The Wall Street Journal's Joseph Hallinan, a former Star reporter, wrote about Hilbert's game of hide and seek with Conseco on February 9, 2005:
Conseco contends Mr. Hilbert owes it $248.2 million. During his heyday, the college dropout and former encyclopedia salesman was among the country's most highly paid executives, pulling in over $100 million a year at peak compensation.Do you think the State of Indiana and the City of Indianapolis would be as kind to you if you didn't pay your bills?
Today, Mr. Hilbert, 59 years old, pleads poverty. At a hearing in November in Hamilton County Circuit Court in Indiana, he said he had virtually no income and only $175 cash in his pocket, and that his wife, Tomisue Hilbert, 34, "generously" pays his bills.
Since he was ousted from Conseco in 2000, Mr. Hilbert has transferred some $100 million in assets to his wife, according to court filings by Conseco. The sum includes $20 million in cash and an interest in a Caribbean chateau.
Phillip Fowler, an attorney representing Mr. Hilbert, says any transfers Mr. Hilbert made to his wife were "completely proper" and that Conseco isn't entitled to recover anything from Mrs. Hilbert. "Tomisue Hilbert owes not a dime to Conseco -- period," Mr. Fowler says.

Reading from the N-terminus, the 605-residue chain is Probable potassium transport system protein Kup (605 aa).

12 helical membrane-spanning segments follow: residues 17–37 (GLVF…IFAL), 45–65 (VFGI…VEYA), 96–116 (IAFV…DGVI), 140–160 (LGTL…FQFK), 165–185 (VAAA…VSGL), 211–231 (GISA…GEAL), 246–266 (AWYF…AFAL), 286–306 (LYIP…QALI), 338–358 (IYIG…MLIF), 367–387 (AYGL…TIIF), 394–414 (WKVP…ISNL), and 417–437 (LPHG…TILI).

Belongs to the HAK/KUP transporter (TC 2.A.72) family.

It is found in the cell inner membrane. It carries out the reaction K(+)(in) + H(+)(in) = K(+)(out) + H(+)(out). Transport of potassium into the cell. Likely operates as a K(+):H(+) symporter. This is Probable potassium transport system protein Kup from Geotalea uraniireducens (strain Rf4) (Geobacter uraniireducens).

In October, Conseco won a court order, which has since been stayed, giving it the right to foreclose on Mr. Hilbert's $25 million mansion in the Indianapolis suburb of Carmel. Before Conseco could kick him out, Mr. Hilbert agreed to leave.
On Jan. 31, Mr. Hilbert and his family moved out of the 25,500 square-foot mansion, only to move into a 14,000-square foot home nearby. According to the deed, the home was purchased by Mrs. Hilbert, as trustee of the Tomisue Hilbert First Amended Trust. Its reported sales price: $2.3 million. Conseco now is in possession of Mr. Hilbert's mansion, which it hopes to sell.
UPDATE: Today's Star adds this: "About six months ago, Hilbert and his wife, Tomisue, settled a $300 million legal dispute over Conseco-backed loans that Hilbert used to buy Conseco stock in the late 1990s." It also notes tax abatements and incentives are being offered to another Hilbert-controlled business next door to where Halverstick is moving its offices. "The state is providing New Sunshine up to $420,000 in tax credits and $92,000 in training grants. The city is providing $126,000 in a property-tax abatement. New Sunshine employs 314 people."